The Royal Navy’s largest survey ship HMS Scott is half way through its most extensive refit in Plymouth.
The oceanographic survey ship started its most extensive multi million pound refit in its 17-year life in November after completing a gruelling deployment in the North Atlantic towards the end of last year.
Commander Pat Mowatt, HMS Scott commanding officer, said: “We are well over halfway through, and the ship’s company have worked relentlessly alongside Babcock Marine to allow the great progress we have made so far. It has also allowed the ship’s company to spend some quality time at home with their families and take part in some of the varying sport and adventurous training opportunities the Royal Navy has to offer.”
After the long process of moving the ship into dry dock and then pumping out the thousands of tonnes of water and easing her down onto concrete blocks, the refit began in HM Naval Base Devonport.
The process will see the ship transformed with an entirely new hull and superstructure repaint, increasing her top speed by a few knots because it is low-friction paint. The refit will include a revamp of all accommodation, an overhaul of the engines and essential work to upgrade the vital sonar equipment HMS Scott uses to scan the deep ocean seabed. The data will up-date charts for the Royal Navy and international merchant navies to use to safely navigate the globe.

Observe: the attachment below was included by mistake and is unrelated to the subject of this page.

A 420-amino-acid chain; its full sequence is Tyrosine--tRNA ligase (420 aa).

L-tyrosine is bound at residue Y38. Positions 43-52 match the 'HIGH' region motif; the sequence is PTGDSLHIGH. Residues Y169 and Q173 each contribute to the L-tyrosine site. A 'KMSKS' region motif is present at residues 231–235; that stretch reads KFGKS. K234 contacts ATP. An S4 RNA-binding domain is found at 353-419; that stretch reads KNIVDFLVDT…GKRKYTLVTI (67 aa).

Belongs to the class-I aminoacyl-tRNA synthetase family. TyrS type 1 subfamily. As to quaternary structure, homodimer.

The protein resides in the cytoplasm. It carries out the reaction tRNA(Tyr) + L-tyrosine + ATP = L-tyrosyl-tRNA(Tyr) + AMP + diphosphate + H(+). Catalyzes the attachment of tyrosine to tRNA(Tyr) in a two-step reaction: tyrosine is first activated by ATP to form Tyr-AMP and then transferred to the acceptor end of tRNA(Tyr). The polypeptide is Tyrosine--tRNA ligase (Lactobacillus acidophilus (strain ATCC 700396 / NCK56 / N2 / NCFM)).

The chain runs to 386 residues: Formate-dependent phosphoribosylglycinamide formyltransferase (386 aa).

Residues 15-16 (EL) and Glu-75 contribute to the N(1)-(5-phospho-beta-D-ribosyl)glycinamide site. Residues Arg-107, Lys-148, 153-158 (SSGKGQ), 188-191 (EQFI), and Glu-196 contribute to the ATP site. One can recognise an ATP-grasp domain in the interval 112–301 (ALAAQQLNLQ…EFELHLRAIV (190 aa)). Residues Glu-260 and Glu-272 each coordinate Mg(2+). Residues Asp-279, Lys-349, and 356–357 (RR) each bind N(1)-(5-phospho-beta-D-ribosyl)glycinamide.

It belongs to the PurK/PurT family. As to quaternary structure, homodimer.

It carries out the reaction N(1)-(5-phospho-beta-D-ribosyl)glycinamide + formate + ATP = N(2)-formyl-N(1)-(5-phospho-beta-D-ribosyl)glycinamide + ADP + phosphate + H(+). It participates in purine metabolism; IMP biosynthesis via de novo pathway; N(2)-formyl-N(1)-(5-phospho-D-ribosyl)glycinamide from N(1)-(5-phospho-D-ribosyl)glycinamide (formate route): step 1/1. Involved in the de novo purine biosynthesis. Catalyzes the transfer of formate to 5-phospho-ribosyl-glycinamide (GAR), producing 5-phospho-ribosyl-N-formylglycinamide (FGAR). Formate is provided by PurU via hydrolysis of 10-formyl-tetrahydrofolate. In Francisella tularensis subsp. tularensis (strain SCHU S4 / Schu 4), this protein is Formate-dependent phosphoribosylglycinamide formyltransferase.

With 8,000 litres of paint applied and 10,000 meters of cabling already fitted the ship she is well on her way though the seven-month refit. Babcock Marine, which is conducting the refit in HM Naval Base, Devonport, have 80 people with up to an additional 40 working on her each day.
HMS Scott is the Royal Navy’s single deep-water ocean survey vessel and the fifth largest vessel in the fleet, at
13,500 tons. Her size is due to the need to house the long unique sonar equipment which is capable of surveying the deepest oceans in continuous lines of up to 400 miles in length.
The ship’s crew is 78, which is split into three watches of 26 operating on a rotational system with two watches onboard at any one time during time at sea on operations. This allows the crew to take leave whilst maximising operational availability with the ship not needing to return to baseport.